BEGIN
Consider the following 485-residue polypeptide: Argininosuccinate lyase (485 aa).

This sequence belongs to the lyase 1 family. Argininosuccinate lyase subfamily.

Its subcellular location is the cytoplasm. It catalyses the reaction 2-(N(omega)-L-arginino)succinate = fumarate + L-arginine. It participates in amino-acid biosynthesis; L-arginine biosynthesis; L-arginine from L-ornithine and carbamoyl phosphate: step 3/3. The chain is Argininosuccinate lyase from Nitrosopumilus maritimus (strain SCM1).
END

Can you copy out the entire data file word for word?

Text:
Consider the following 485-residue polypeptide: Argininosuccinate lyase (485 aa).

This sequence belongs to the lyase 1 family. Argininosuccinate lyase subfamily.

Its subcellular location is the cytoplasm. It catalyses the reaction 2-(N(omega)-L-arginino)succinate = fumarate + L-arginine. It participates in amino-acid biosynthesis; L-arginine biosynthesis; L-arginine from L-ornithine and carbamoyl phosphate: step 3/3. The chain is Argininosuccinate lyase from Nitrosopumilus maritimus (strain SCM1).